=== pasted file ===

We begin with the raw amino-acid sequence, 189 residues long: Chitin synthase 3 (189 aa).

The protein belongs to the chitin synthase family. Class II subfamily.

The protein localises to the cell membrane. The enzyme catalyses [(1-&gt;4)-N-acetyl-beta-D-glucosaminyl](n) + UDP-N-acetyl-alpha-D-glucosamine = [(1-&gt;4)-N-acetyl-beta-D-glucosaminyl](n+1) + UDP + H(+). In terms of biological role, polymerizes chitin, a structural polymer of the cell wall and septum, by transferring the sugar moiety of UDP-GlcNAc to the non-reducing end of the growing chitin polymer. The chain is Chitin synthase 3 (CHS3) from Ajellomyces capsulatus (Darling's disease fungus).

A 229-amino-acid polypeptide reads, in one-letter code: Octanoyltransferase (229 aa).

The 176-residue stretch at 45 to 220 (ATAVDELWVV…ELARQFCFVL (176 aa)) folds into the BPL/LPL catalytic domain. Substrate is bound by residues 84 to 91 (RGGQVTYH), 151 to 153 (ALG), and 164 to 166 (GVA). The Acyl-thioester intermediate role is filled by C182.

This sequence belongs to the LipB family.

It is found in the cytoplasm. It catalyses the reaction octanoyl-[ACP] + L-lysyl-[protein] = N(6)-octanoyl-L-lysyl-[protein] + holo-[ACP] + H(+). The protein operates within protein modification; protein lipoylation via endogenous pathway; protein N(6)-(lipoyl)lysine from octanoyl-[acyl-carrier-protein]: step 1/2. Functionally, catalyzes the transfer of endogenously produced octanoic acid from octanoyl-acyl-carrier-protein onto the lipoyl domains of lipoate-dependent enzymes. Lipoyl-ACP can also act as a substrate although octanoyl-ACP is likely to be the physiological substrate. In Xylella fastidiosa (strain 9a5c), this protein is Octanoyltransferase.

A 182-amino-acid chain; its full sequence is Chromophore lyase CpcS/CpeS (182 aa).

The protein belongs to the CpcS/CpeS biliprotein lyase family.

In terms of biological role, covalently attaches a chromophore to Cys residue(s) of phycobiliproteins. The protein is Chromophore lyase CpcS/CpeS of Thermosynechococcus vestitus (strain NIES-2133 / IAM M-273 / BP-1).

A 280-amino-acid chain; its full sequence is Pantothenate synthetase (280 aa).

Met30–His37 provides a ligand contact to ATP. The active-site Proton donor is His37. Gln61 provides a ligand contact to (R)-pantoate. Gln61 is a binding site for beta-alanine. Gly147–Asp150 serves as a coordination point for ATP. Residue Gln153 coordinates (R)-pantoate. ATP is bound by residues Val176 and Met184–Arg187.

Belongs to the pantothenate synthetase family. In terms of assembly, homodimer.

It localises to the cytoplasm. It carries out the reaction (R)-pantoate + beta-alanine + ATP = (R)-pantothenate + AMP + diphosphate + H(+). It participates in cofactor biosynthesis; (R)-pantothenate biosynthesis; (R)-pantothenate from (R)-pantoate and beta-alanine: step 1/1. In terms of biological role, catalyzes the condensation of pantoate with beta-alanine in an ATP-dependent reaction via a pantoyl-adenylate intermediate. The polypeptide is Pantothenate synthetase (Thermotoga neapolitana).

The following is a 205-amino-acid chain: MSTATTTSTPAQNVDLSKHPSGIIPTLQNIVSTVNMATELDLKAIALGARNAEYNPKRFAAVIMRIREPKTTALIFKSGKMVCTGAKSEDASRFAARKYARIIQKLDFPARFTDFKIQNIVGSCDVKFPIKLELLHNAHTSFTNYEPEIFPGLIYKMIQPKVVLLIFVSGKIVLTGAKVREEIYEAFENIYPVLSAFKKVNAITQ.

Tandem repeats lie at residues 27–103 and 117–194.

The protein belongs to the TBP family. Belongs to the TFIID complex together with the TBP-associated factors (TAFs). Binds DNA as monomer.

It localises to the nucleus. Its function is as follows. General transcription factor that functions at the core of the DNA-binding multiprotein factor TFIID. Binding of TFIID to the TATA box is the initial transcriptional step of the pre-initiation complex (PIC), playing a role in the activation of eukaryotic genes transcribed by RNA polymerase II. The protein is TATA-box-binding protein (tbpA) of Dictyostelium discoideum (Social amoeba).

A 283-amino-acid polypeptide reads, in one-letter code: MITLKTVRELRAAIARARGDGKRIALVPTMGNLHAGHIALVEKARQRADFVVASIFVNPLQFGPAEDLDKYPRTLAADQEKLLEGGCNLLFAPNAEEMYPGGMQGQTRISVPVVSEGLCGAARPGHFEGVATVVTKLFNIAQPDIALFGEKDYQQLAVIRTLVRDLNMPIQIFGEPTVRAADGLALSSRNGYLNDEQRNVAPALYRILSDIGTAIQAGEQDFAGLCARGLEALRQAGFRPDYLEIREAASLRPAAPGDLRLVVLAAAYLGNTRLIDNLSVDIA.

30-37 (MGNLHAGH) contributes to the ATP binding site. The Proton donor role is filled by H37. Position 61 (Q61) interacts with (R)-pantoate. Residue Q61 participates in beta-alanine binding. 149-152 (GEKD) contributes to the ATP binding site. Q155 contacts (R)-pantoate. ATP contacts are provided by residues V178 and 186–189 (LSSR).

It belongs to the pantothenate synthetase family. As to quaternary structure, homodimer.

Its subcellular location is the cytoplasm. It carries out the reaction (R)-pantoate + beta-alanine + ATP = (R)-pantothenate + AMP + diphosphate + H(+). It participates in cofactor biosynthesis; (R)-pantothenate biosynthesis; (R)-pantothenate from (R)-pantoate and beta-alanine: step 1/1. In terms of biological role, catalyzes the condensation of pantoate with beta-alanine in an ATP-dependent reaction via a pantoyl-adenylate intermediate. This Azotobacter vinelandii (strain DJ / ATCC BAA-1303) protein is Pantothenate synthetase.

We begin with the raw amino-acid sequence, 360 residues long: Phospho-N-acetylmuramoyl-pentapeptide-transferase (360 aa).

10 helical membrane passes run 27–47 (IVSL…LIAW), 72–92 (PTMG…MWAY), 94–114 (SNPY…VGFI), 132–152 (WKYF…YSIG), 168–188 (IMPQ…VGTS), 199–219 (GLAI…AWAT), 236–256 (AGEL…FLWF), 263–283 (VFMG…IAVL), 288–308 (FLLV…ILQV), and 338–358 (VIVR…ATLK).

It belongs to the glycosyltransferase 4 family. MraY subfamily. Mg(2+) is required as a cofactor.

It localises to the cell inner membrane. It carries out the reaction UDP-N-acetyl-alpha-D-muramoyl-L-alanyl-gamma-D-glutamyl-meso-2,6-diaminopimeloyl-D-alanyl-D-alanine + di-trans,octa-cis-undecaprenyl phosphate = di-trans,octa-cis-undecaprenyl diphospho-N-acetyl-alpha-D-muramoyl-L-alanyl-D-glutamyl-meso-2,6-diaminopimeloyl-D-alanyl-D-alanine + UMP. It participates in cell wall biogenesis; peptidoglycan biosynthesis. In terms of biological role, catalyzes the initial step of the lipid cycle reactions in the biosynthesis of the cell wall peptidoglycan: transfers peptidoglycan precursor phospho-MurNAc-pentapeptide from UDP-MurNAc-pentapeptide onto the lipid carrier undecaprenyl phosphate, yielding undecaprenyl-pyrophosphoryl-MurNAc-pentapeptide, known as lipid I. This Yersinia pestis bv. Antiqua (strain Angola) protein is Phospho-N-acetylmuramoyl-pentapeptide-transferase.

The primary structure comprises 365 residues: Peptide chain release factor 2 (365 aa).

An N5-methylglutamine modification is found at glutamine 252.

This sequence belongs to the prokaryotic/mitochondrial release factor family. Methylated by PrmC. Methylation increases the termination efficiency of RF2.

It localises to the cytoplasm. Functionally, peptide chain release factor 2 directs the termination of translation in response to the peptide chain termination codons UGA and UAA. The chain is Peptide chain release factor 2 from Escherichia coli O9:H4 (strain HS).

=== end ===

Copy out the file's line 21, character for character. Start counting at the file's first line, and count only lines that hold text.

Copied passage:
It belongs to the pantothenate synthetase family. As to quaternary structure, homodimer.